He grew up in the Chattanooga area, where he was on the wrestling team at Red Bank High School. Beneath what appears to be his senior photo in the school’s yearbook is a provocative quote: “My name causes national security alerts. What does yours do?”

Public records indicate that he had no criminal history aside from vehicle-related offenses, including the arrest in April.

He appears to have participated in mixed martial arts and is in a fight video on YouTube. An online résumé indicates that Abdulazeez had recently worked as a “procurement engineer” with Global Trade Express.

In a news conference in Chattanooga, Edward Reinhold, the special agent in charge for the FBI in Knoxville, declined to discuss details of the investigation. A senior U.S. law enforcement official said it appeared that police killed Abdul­azeez as he fled.

“We will treat this as a terrorism investigation until it can be determined it was not,” he said.

In the neighborhood where Abdulazeez lived, news footage late Thursday showed heavily armed law enforcement officers entering the family home and taking away at least one handcuffed woman in traditional Muslim garb.

Elijah Wilkerson has lived in the neighborhood five years and said his wife often went walking with the Abdulazeezes.

“It’s like a family down there,” Wilkerson said, gesturing to his street.

Dean McDaniel, 59, is a longtime neighbor of the Abdulazeez family, said he regularly saw Abdulazeez and his siblings around the neighborhood.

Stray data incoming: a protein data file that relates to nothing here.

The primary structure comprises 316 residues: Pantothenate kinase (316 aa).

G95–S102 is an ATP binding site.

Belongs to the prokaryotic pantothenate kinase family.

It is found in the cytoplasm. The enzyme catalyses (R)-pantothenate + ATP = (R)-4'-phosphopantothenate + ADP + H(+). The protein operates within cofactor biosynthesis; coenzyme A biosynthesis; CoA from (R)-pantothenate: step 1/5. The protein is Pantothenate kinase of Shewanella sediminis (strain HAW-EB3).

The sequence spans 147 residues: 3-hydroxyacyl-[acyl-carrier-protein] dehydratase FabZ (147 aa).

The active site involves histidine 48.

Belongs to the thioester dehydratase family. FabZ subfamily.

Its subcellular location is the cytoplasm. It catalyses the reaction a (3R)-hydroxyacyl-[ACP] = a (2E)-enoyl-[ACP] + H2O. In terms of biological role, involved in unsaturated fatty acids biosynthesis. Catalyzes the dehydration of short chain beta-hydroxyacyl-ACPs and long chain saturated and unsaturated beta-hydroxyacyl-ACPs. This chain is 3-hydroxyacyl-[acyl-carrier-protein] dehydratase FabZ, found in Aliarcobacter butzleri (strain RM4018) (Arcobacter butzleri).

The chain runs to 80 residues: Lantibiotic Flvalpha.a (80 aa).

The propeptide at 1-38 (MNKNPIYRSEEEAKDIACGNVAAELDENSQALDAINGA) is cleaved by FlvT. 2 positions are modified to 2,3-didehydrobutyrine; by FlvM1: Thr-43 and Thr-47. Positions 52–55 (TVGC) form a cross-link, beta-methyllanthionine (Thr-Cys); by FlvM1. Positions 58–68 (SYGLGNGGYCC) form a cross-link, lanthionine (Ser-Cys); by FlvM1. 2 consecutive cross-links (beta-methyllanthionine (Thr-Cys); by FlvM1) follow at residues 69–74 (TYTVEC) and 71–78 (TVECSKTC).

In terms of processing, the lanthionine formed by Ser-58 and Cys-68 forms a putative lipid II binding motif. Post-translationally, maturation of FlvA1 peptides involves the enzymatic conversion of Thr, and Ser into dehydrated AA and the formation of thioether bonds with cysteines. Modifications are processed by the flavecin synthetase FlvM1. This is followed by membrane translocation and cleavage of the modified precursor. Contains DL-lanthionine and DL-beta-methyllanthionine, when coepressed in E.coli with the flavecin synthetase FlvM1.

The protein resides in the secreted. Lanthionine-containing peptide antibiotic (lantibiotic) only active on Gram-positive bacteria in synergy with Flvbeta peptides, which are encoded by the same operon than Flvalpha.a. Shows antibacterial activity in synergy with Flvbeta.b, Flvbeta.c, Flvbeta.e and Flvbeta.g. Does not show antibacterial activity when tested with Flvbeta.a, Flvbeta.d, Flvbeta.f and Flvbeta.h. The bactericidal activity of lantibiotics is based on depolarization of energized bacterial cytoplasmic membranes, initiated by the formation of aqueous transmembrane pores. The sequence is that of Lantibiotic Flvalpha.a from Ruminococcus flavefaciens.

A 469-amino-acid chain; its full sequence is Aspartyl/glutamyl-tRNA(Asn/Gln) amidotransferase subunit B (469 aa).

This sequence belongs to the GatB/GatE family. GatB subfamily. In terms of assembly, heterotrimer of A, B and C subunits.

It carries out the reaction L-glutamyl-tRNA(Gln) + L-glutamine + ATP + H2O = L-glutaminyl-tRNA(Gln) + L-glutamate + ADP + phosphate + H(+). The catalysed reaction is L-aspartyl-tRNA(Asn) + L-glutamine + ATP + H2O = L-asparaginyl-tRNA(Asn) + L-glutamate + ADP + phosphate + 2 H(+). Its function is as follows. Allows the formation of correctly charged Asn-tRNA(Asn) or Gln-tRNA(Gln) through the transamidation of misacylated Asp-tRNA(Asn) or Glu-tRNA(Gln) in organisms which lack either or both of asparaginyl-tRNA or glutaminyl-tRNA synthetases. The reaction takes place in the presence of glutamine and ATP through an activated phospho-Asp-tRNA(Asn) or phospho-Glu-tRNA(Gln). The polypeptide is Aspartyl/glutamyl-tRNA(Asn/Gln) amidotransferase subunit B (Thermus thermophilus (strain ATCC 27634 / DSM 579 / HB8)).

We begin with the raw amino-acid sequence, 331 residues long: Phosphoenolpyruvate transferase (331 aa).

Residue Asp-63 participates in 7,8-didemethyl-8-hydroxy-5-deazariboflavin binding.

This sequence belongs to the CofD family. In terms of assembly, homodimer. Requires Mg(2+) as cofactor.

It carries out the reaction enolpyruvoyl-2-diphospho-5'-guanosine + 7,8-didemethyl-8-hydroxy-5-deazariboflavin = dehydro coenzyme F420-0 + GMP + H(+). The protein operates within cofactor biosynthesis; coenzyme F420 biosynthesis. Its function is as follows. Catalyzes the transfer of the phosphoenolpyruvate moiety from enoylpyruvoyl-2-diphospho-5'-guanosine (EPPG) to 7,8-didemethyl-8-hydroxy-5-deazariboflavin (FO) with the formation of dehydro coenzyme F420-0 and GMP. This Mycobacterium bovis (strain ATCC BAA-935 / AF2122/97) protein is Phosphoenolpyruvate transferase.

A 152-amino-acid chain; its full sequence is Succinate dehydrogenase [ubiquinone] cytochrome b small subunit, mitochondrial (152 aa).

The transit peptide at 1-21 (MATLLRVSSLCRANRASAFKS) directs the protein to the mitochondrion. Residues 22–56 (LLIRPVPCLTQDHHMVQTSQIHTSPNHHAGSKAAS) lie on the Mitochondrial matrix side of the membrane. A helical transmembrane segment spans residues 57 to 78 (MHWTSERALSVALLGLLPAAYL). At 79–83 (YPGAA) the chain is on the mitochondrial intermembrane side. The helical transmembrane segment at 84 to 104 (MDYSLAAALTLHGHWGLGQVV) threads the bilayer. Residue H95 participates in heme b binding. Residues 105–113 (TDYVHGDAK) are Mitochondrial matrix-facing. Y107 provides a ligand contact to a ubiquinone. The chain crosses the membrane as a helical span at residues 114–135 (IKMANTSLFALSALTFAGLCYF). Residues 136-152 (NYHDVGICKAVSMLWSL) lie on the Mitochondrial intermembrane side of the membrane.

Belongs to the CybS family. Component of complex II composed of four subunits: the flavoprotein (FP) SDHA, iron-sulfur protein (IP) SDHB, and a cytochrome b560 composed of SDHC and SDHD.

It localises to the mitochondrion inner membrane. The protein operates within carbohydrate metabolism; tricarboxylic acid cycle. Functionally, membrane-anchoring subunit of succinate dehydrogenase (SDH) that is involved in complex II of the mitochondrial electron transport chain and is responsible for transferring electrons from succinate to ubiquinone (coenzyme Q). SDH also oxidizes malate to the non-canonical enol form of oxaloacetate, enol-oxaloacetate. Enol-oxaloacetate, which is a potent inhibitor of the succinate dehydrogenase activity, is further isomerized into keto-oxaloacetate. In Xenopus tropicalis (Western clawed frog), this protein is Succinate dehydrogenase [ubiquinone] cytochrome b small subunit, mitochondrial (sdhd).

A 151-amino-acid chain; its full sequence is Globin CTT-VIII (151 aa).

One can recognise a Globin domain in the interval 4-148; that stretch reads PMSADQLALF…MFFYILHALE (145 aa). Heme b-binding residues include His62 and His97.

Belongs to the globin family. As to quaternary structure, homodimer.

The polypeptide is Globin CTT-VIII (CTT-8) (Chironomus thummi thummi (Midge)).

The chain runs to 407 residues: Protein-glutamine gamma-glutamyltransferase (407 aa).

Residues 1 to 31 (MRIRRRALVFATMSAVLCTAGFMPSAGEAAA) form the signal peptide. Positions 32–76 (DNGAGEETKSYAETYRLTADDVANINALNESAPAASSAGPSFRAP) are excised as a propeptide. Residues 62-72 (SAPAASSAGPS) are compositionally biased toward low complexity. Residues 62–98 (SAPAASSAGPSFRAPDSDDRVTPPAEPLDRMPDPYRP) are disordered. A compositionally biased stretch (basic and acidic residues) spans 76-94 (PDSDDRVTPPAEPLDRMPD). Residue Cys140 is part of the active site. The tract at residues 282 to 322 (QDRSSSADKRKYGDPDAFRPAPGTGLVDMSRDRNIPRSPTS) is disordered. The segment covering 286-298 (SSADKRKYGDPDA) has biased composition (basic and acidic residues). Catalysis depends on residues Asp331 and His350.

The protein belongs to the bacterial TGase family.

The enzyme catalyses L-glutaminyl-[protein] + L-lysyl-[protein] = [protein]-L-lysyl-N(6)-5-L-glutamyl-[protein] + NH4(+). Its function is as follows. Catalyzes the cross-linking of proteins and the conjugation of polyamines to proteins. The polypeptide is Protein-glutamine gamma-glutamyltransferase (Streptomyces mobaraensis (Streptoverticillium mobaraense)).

“He was a good kid,” McDaniel says. “I trusted him in my home.”

The attack began at 10:45 a.m. when Abdulazeez fired rounds into the windows and door of a local military recruiting office. He then fled in a silver-colored Ford Mustang and drove to a Navy Reserve center several miles away, where he again opened fire and all five fatalities occurred.

Police in Chattanooga said shortly after 1:15 p.m. that the shooting was over and that the gunman was dead. Agents from the FBI as well as the Bureau of Alcohol, Tobacco, Firearms and Explosives converged on crime scenes littered with shattered glass.

Obama was briefed by his national security staff, White House spokesman Eric Schultz said Thursday afternoon. Public officials from Tennessee spent much of the afternoon gathering updates on the attack and issuing statements.

“I know the whole rest of the state joins me in just a feeling of being sick in our stomach for the lives lost and the senselessness of this,” said Gov. Bill Haslam (R).

The attack came almost exactly a month after a shooting at a historically black church in Charleston, S.C., that prompted debate not only over the Confederate flag but also over whether the terrorism label should be applied to the assault by a gunman allegedly motivated by racist views.

The shootings in Tennessee add to the mounting toll of gun violence in the United States but are more likely to be seen as part of a growing danger attributed to the influence of the Islamic State and other terrorist groups.

FBI Director James B. Comey recently disclosed that authorities had arrested more than 10 people over the past two months as part of a burst of activity by law enforcement officials to prevent attacks timed to the Fourth of July holiday as well as the Muslim observance of Ramadan.

Thursday’s attacks fell on the last day of the Muslim holy month.

Gibbons-Neff reported from Chattanooga, Goldman and Miller from Washington. Cari Gervin in Chattanooga and Mark Berman, Sari Horwitz, Carol D. Leonnig, Carol Morello, Jennifer Jenkins, Julie Tate and Alice Crites in Washington contributed to this report.